Around the end of March, Bite The Ballot, a leading UK organisation calling for better youth-aimed policy decisions, won the chance to take their cause further within the Labour party.

At The People’s Policy Forum, the local community came to hear pitches and vote for what they would like to see as part of the Labour Party’s 2015 manifesto.

Michael, from Bite The Ballot, started off his pitch saying: “The recommendation I would like to put forward is, in fact, to take away the right to vote for 16 to 24 year olds. They’re the lowest group that participates anyway; there’s not many policies written for them so it won’t make any difference and, really, lets spare the embarrassment.” Michael went on to describe the “disgrace” of current political participation among 16 to 24 year olds and the need for “a fun and engaging political education at the heart of our national curriculum and having other policies that give young people something to vote for.”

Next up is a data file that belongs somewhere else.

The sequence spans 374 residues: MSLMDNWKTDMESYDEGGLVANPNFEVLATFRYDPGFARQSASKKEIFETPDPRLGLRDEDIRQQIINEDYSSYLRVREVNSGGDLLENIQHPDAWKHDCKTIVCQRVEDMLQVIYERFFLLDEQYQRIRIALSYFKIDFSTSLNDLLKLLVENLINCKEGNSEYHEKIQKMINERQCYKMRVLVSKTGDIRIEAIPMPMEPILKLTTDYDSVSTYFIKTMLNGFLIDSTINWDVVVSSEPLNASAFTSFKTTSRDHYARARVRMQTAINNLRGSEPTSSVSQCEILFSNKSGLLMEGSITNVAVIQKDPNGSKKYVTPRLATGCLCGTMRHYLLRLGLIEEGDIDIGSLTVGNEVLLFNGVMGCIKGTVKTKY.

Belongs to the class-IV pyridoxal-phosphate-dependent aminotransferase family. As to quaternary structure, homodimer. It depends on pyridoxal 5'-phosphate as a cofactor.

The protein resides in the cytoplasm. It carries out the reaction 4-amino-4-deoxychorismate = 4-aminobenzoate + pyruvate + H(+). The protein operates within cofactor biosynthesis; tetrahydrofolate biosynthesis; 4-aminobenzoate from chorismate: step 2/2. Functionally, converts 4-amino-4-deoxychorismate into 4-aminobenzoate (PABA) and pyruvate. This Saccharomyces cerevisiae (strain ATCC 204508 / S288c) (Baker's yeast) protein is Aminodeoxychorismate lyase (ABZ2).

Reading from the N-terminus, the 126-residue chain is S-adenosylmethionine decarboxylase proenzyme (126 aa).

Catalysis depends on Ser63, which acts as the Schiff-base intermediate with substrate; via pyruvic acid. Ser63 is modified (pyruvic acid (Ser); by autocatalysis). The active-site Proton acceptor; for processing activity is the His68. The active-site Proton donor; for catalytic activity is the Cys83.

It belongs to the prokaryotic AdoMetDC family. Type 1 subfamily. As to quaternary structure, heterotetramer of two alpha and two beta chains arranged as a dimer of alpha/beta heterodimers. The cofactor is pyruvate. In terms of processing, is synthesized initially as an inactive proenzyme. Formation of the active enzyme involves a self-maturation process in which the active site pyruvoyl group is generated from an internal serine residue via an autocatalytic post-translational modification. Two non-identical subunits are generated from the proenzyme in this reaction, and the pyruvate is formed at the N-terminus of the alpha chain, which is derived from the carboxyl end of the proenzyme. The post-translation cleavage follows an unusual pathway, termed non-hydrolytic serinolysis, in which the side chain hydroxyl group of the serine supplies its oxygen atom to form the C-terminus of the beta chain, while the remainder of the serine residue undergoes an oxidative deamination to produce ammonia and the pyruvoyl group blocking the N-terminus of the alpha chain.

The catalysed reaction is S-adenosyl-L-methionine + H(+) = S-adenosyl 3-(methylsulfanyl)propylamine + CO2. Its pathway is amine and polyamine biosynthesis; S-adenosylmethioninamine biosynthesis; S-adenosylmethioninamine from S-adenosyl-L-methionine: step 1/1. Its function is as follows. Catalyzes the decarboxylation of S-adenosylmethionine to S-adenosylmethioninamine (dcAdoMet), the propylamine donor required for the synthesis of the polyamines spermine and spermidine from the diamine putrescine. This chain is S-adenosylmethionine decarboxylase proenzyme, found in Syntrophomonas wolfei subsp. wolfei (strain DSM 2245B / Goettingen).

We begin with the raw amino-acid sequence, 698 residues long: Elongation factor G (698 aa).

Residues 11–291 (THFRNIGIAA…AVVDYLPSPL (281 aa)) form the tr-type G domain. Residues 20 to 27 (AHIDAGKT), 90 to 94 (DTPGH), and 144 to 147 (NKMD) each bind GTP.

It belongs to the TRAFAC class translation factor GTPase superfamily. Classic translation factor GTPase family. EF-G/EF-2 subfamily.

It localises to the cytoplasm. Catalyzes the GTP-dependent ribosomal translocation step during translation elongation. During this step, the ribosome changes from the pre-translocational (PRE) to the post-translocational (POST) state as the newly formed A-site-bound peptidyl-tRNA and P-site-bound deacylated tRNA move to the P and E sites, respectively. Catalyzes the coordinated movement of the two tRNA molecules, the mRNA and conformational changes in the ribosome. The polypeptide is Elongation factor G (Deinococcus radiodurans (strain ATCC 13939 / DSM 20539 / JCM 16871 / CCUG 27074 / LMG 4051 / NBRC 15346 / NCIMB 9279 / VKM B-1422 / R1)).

Bite The Ballot recently held a nationwide campaign, My Manifesto, to gather policies aimed at young people. Labour themselves held a special session for young people to discover new policies the youth want advocated. These included “politicans to stop changing their minds about educational qualifications”, perhaps a nod toward Mr. Gove’s new reforms, and tougher regulations for transport companies, perhaps similar to the UK youth parliament’s main issue last year.

BY: James Tennent